Aug. 25, 2006
STANFORD, Calif. (AP) -Trent Edwards walked into the new Stanford Stadium on the first day of fall practice and was taken aback by all the changes.
"I got goosebumps," the senior quarterback said. "I think every guy on the team probably did. It will be a different energy in there."
The stadium - which was rich in history but low on atmosphere - has been torn down and rebuilt into a smaller, more intimate facility in the nine months since last season ended.
The track that surrounded the field and left fans so far away that coach Walt Harris said he couldn't see or hear them during some games is gone. The last row of the lower deck is as close to the field as the first row was in the old stadium.
The number of seats has been decreased from 85,500 to 50,000 to make for a more intimate setting. The double-deck structure and metal bleachers in the corners of the stadium are expected to increase the crowd noise and finally give Cardinal opponents something to worry about.
"I don't think we ever really had a home-field advantage," receiver Evan Moore said. "Sometimes we played better on the road because we were a little more excited to play and there was a little more of an atmosphere. Sometimes when we played here and would run out for warmups and there wasn't really anyone in the stadium, it was kind of a downer."
Stanford has always had some of the best facilities and winningest programs in college athletics - except in football. The old stadium was out-of-date, rarely filled and usually quiet.
It was quite the contrast from Maples Pavilion, where Moore played for parts of two seasons with the Cardinal basketball team. Maples, which was renovated in 2004, is known for the crazed fans and deafening noise that make it one of the tougher arenas for visitors in the Pac-10.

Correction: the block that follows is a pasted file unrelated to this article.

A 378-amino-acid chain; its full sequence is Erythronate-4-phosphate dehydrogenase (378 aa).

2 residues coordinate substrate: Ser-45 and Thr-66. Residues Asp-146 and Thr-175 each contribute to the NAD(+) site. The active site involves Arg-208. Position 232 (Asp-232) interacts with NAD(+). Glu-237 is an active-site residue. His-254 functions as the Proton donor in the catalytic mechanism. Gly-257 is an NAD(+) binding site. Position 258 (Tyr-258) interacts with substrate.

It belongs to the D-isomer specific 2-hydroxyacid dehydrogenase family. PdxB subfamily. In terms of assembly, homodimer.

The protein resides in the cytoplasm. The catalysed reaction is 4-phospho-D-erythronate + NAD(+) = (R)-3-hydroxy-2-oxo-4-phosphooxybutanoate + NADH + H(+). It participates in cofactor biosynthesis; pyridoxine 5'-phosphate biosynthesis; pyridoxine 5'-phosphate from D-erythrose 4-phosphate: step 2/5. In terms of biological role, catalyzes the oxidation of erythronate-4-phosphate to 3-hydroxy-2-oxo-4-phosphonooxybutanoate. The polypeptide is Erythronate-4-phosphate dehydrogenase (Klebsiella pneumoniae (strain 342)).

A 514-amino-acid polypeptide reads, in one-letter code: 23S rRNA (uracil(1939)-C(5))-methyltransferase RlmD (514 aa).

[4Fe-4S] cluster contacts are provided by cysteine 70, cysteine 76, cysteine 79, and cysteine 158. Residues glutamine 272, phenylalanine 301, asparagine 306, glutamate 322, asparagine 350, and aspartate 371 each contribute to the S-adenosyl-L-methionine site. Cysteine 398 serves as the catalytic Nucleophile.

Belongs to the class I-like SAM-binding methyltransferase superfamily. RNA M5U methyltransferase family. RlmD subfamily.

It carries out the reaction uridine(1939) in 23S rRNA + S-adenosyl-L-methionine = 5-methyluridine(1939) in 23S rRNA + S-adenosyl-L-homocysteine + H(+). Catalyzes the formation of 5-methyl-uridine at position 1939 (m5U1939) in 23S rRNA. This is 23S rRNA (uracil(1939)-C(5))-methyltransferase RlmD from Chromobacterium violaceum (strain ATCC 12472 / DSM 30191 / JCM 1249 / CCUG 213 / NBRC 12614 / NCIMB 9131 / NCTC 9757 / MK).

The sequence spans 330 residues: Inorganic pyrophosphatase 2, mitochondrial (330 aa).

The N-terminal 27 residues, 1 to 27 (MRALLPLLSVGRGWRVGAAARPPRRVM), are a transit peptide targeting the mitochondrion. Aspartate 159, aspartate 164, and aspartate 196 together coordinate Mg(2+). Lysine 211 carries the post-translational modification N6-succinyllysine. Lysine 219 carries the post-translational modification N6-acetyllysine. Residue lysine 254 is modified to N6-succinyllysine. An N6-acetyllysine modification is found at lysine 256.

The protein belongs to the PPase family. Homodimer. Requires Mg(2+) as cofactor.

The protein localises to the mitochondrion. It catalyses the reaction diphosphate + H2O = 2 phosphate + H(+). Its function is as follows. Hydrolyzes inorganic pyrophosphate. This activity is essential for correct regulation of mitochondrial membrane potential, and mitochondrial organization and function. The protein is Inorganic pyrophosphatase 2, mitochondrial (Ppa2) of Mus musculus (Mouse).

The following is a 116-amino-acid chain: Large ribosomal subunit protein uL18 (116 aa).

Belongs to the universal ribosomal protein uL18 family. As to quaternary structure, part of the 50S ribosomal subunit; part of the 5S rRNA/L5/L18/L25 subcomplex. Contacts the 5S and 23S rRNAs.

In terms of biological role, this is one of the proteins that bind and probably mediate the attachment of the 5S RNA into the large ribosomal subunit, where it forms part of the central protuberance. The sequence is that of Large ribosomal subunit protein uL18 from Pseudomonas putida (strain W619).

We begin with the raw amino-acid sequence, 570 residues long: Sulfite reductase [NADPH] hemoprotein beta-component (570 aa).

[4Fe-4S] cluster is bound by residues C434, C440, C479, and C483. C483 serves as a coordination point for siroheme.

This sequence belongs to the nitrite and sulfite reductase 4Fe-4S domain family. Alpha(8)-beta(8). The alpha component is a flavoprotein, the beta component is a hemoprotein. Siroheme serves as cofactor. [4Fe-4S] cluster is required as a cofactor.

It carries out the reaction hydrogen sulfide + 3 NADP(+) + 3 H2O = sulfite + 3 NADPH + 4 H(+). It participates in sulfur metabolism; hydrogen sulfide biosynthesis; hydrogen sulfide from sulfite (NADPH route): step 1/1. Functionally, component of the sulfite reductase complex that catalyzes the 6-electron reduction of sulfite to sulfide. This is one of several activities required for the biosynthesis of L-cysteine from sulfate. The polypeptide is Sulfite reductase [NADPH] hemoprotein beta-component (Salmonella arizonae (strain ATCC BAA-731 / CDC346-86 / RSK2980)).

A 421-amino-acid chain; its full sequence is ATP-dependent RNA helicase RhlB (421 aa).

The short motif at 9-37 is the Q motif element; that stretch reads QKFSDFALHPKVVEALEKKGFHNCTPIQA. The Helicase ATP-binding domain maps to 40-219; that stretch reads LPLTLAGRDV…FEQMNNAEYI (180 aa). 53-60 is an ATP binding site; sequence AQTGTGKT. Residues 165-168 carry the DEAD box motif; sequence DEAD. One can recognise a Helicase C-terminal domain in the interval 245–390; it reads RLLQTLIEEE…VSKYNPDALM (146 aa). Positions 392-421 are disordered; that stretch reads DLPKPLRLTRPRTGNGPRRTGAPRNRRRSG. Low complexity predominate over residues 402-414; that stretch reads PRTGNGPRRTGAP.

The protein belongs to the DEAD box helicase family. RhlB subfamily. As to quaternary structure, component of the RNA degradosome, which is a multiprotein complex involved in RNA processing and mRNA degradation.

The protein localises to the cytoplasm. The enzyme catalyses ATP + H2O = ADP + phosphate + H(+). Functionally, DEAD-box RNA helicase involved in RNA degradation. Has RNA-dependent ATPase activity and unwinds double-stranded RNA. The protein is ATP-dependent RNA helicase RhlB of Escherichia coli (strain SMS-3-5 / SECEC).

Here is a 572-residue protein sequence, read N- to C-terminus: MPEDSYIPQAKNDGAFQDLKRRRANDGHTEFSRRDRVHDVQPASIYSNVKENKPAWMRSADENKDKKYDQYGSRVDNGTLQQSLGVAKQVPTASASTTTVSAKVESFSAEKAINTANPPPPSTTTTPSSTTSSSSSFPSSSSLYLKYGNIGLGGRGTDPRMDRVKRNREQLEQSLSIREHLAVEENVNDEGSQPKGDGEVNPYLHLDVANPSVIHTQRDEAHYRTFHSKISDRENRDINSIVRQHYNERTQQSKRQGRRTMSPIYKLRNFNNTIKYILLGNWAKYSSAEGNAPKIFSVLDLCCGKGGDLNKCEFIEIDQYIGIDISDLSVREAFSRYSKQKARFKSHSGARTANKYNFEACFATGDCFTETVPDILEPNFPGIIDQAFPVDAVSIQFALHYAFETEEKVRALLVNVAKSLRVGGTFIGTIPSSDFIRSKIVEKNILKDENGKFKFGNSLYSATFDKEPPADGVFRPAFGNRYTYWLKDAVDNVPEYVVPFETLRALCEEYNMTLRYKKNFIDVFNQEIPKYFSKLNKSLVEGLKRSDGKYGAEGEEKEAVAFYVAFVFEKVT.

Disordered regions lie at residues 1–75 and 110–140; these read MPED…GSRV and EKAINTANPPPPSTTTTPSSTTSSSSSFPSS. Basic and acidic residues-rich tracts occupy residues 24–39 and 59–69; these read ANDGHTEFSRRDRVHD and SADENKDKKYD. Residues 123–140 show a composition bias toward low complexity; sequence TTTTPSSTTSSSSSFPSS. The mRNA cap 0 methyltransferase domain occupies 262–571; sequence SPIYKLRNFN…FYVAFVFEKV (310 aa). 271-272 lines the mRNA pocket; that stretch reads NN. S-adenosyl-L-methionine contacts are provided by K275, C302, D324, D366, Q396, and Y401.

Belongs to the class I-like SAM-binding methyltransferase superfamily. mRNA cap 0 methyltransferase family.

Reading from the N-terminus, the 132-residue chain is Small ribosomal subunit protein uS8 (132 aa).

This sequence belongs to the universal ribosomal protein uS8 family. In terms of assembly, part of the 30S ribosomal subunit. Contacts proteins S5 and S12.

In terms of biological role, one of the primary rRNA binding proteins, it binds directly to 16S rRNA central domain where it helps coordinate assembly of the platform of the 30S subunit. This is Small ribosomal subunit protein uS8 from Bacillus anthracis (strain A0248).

"I think this could be a football version of Maples," Moore said. "A lot of students here might not know much about basketball, but they go because it's fun. I think that's the way Stanford Stadium will be. The same fans from (Maples) will be there. Why can't they be loud there? Hopefully we can perform for them and make it fun."
The $90 million renovation project began last Nov. 26, immediately after the team's 38-31 loss to Notre Dame in the season finale. That was one of three home losses last season in games Stanford led in the final minute - comebacks the Cardinal hope will be more difficult to mount in a louder stadium.
A win in any of those games would have sent the Cardinal to a bowl in Harris' first season as coach. Instead the 5-6 record offered only a slight improvement from the 10 wins in Buddy Teevens' three-year tenure.
The continuity of a second year in Harris' system, the return of Edwards and nine other offensive starters, and the new stadium provide optimism on The Farm this season.
Senior Associate Athletic Director Darrin Nelson, a former star running back for the Cardinal who played 11 seasons in the NFL, is a sign that the school is committed to putting together a winning football team that can eventually compete for a national championship.
"With this stadium our university is telling us go for it," Nelson said. "We can do this. We've been good to great in almost every sport we've had here. We've gone up and down in football. Now it's our turn to focus on football a little more and try to turn things around."
Stanford hasn't been to a bowl since Tyrone Willingham's last season in 2001 and has played in just one Rose Bowl since the 1971 season.
Harris is trying to build a program that can do those things consistently. The two biggest keys for Stanford this season are replacing 10 defensive starters and keeping Edwards healthy.
Edwards has been injured in each of his three seasons and was knocked out of four games last season when the Cardinal allowed 42 sacks.
"I refer to Trent as the best quarterback nobody has heard of," Harris said. "He's one of the most talented guys I've had the opportunity to work with. He makes some great throws that make me shake my head. We just have to keep him healthy."
Edwards was very effective when healthy, completing 62.7 percent of his passes and throwing for 17 touchdowns and only seven interceptions. He feels even more comfortable this year in his second season under Harris.
The Cardinal also have another motivating factor this year.
"We don't want to see them throw that big stadium up there and sell all these season tickets and put our pictures on the sides of trains and then go out and not perform," Moore said.